This news of Paul (still out on a rapidly warming Varzuga) from Jack Selby via Roxtons’ Varzuga blog has captured my imagination in a rather big way:
Last night Paul R decided that enough was enough. Inspired by the Bear and at one with nature and the animals, he stalked and caught a fish with his bare (Bear) hands. Quite why it let him do this, I am not sure, but he was jolly pleased. I have not heard what the salmon thought of the thing.
I can’t wait to hear the full monty on this one but salmon caught with bear [sic] hands is awesome. I wonder if Paul is truly merging into the taiga of the Arctic circle now.
On second thoughts don’t mention taigas, it might give Paul [more, he already has enough] ideas. But seriously there are the makings of a wonderful tale here and I hope to tell it in full in a future post, once I’ve collared the Grizzly Adams of Southampton University’s climate change department. A free catch (i.e. unattached to a leader and fly at any point) would be utterly extraordinary. Maybe fish were running up the sides in flood water? Funnily enough on my last visit to Middle Varzuga in June 2014 I caught a salmon which at the end of the fight as I started to beach it in a shoreside pool, came free after the fly slipped out of its mouth. I literally pounced on it and got it (and got wet), before, ironically, releasing it after an admiring and rueful look. As the splashes died down I heard laughter from the other bank. And, oddly enough, that was the same Paul!
Whatever, it’s amazing how fishing 2 consecutive weeks as opposed to the usual one can make you go native. Earlier that day Kurtz of the Kola (please excuse the Conradian literary reference, but give PR three weeks fishing and that’s what he’d become I reckon) hooked and lost many fish, but landed seven – so well done Paul.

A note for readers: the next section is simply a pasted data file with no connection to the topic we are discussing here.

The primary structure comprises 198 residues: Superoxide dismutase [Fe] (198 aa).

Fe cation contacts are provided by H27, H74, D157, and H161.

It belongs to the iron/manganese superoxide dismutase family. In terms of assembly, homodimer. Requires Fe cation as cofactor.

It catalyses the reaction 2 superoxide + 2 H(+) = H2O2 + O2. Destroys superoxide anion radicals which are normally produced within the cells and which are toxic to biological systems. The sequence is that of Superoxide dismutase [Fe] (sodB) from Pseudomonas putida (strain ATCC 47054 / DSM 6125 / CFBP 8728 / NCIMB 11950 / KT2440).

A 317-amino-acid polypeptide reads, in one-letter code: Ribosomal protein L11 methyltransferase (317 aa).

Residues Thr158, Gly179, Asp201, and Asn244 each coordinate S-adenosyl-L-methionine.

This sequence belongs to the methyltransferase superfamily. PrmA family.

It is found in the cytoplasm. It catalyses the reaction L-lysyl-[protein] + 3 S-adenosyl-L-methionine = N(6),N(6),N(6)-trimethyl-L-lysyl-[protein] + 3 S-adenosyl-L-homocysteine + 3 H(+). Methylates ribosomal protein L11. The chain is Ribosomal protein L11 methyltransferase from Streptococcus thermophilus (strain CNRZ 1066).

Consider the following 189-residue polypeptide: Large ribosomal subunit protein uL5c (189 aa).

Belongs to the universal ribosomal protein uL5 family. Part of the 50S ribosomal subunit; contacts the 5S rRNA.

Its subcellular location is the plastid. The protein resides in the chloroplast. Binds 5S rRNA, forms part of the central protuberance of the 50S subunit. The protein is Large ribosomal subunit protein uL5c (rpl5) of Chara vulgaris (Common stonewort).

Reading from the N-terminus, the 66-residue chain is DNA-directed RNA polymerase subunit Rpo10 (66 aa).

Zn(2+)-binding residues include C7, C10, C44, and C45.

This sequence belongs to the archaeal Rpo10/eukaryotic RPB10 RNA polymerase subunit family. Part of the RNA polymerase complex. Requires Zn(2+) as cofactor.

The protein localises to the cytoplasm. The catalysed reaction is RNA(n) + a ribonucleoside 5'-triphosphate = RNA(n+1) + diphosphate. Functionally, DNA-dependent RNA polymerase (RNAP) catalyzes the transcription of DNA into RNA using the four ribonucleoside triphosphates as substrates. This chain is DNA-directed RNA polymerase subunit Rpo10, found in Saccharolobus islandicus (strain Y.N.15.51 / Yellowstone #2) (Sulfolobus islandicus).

Quick update: I liked this from Jack Selby the Varzuga manager as he reflected today (Friday 30 June 2017, before the long slog back through Murmansk and home after a gruelling but fascinating season:
“I guess this is my last report until the season round up. It has been a strange and wonderful, interesting and emotional, challenging and enjoyable year. You can’t just go back to Russia with a thought, the only way to relive that moment is to go back there every year and experience it. It does not matter how many people ask me about my trip, no one who has not experienced that amazing environment can truly understand the draw and the appeal.”
I know what Jack is wrestling with there.
“You never saw such a thing.”
“Yes, Hooper, I did. I’ve been here before.”
The words seemed to ring back to me, enriched from the vaults of my dungeon.
“Oh well, you know all about it. I’ll go and get cleaned up.”
“I had been there before; I knew all about it..” (Another literary snippet. Anyone?)
It has been, and continues to be, a very odd Russia season, and Tarquin Millington-Drake’s blog offered a more holistic and Kola-wide view here – entitled rather wackily but well: Reflecting on the infamous spring of 2017 on Russia’s Kola Peninsula. The blog spans the full 27 years of Russian fishing mayhem since Perestroika opened the Kola gates. While you are on Tarquin’s blog, do catch up on the previous post to this which describes 5 days he spent this month on the Aaron with it’s ‘fishing platforms of despair’ – the despair being that of the rods who survey their smashed tackle after the loss of another monster. TMD says (not much point in reading the blog now is there I’m telling all the good bits, JK) – that the biggest fly-caught fish on the river in the 20th century we know of was a 68lb fish caught on a Dusty Miller in the Sea Pool in 1923 by Russian exile Nicolas Denisoff. Denisoff had the lease on the river from 1921 to 1965 and his long-time lover was the fashion designer Coco Chanel.
Tarquin writes that “She also had a relationship with the then Duke of Westminster who fished Aaroy and Alta and proposed to Coco. It is said he was turned down on the basis that there will be other Duchesses of Westminster but only ever one Coco Chanel.”
Isn’t that fab?! This was in the 1930s – what a wonderful and glamorous lost world which transports me back many years (no not the 1930s, steady on!) to the very early days of my salmon fishing when I stayed every summer in a big house in Moray and the bureau drawers were stuffed with Hardy Perfects and boxes of traditionally dressed single-iron salmon flies and there were corridors with servants’ bells and . . a rod room (real rod room). . I’ve never blogged about that actually, maybe I should.